Aereo and Future Innovation

Stuart N. Brotman

Much of the post-mortem analysis on this Wednesday’s Aereo decision by the US Supreme Court is focusing on winners and losers in that particular case. The Court’s 6-3 opinion found that the Aereo system of broadcast television signals retransmitted online via a system of micro-antennas was a violation of copyright law. Aereo used these signals without paying any copyright fees, claiming that it did not trigger the “public performance” requirement for copyright liability because it transmits to individual paid subscribers one-by-one rather than en masse.

Winners and Losers

The conventional wisdom is that broadcasters are the big winners and Aereo is the big loser. Aereo now faces a critical challenge in executing its business model, since the Court’s finding of copyright liability means that it must now pay hefty licensing fees to content owners. There is speculation that Aereo even may shut down its service entirely because a new business model will not be sustainable.

The majority opinion, written by Justice Breyer, made clear that for now, the impact that the ruling has on other technologies that allow for content storage and delayed transmission—such as off-premises DVRs and cloud-based services—will await potential future cases based on other sets of technology facts at play.

The larger outstanding issue thus is what message the Aereo decision provides for technological innovation writ large. There was considerable anxiety that a decision against Aereo could freeze innovation and deprive consumers of exciting new products. Nothing in the narrowly-tailored opinion, however, suggests that any other service faces a litigation threat from copyright owners.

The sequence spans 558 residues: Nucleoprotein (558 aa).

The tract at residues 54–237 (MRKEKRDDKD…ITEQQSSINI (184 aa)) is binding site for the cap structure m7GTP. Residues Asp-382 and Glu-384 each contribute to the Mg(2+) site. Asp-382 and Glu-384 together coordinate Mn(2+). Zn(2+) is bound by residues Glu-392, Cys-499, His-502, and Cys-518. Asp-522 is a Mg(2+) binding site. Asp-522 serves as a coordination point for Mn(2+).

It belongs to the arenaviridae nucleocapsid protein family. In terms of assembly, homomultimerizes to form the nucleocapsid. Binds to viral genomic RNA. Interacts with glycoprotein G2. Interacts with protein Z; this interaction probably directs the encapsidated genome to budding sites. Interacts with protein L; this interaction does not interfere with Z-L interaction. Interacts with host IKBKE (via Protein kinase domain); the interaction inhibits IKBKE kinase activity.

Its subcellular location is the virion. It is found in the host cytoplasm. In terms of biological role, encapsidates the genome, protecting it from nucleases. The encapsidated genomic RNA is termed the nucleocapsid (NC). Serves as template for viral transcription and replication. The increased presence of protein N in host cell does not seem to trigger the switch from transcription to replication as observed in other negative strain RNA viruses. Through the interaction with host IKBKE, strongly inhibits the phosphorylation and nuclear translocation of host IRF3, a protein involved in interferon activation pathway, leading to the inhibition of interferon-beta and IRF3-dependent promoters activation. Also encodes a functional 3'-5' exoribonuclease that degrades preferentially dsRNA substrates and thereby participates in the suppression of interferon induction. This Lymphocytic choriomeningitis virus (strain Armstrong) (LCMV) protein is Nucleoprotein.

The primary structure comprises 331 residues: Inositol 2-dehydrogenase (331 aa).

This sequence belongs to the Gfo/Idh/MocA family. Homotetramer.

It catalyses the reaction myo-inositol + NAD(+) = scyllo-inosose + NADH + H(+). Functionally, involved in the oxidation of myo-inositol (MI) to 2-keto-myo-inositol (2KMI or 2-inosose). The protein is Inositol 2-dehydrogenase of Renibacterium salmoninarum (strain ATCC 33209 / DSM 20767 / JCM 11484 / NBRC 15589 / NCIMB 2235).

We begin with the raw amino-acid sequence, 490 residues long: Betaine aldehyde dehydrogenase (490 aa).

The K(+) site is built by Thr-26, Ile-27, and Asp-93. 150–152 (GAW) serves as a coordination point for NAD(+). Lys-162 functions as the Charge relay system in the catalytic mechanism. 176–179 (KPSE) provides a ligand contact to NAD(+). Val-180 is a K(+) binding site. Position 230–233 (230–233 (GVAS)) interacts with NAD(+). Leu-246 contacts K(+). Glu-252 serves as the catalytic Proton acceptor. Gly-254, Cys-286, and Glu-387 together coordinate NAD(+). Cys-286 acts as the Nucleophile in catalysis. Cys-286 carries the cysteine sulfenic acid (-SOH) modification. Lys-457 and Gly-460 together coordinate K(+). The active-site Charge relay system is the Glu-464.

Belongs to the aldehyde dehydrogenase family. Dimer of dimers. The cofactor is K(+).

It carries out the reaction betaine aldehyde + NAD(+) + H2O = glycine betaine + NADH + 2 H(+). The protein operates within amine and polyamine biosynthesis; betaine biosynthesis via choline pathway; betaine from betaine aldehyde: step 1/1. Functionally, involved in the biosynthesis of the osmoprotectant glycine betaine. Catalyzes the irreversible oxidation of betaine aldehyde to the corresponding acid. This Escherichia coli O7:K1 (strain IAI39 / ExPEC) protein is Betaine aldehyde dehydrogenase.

Implications for Innovation

The Aereo system architecture uniquely was a product of reverse-engineering to capitalize on what was perceived to be a legal loophole regarding the definition of a “public performance”. As Chief Justice Roberts noted in the oral argument, there was “no technological reason for [Aereo] to have 10,000 dime-sized antennas, other than to get around the copyright laws.” Consequently, in the aftermath of the decision, there now is some useful legal guidance that has been provided both to inventors and investors.

Future innovation should devote more time and money to developing business models that have a rational economic basis, and less attention on developing technical architectures that are designed to cut out compensation for content providers entirely. The Court essentially has blown the whistle on a business built on reselling no-cost goods for a premium, and pocketing all the money from those who signed up. If that dissuades others from going down a similar road, it is likely to promote rather than hinder innovation.

It’s best to have an innovation ecosystem that includes both technology and content companies. The Aereo case sends a strong signal that these two essential stakeholders should work together. A decision affirming Aereo’s business model would have given the green light to counting legal gaming as innovation and would have had disastrous consequences for innovators, consumers, and content creators.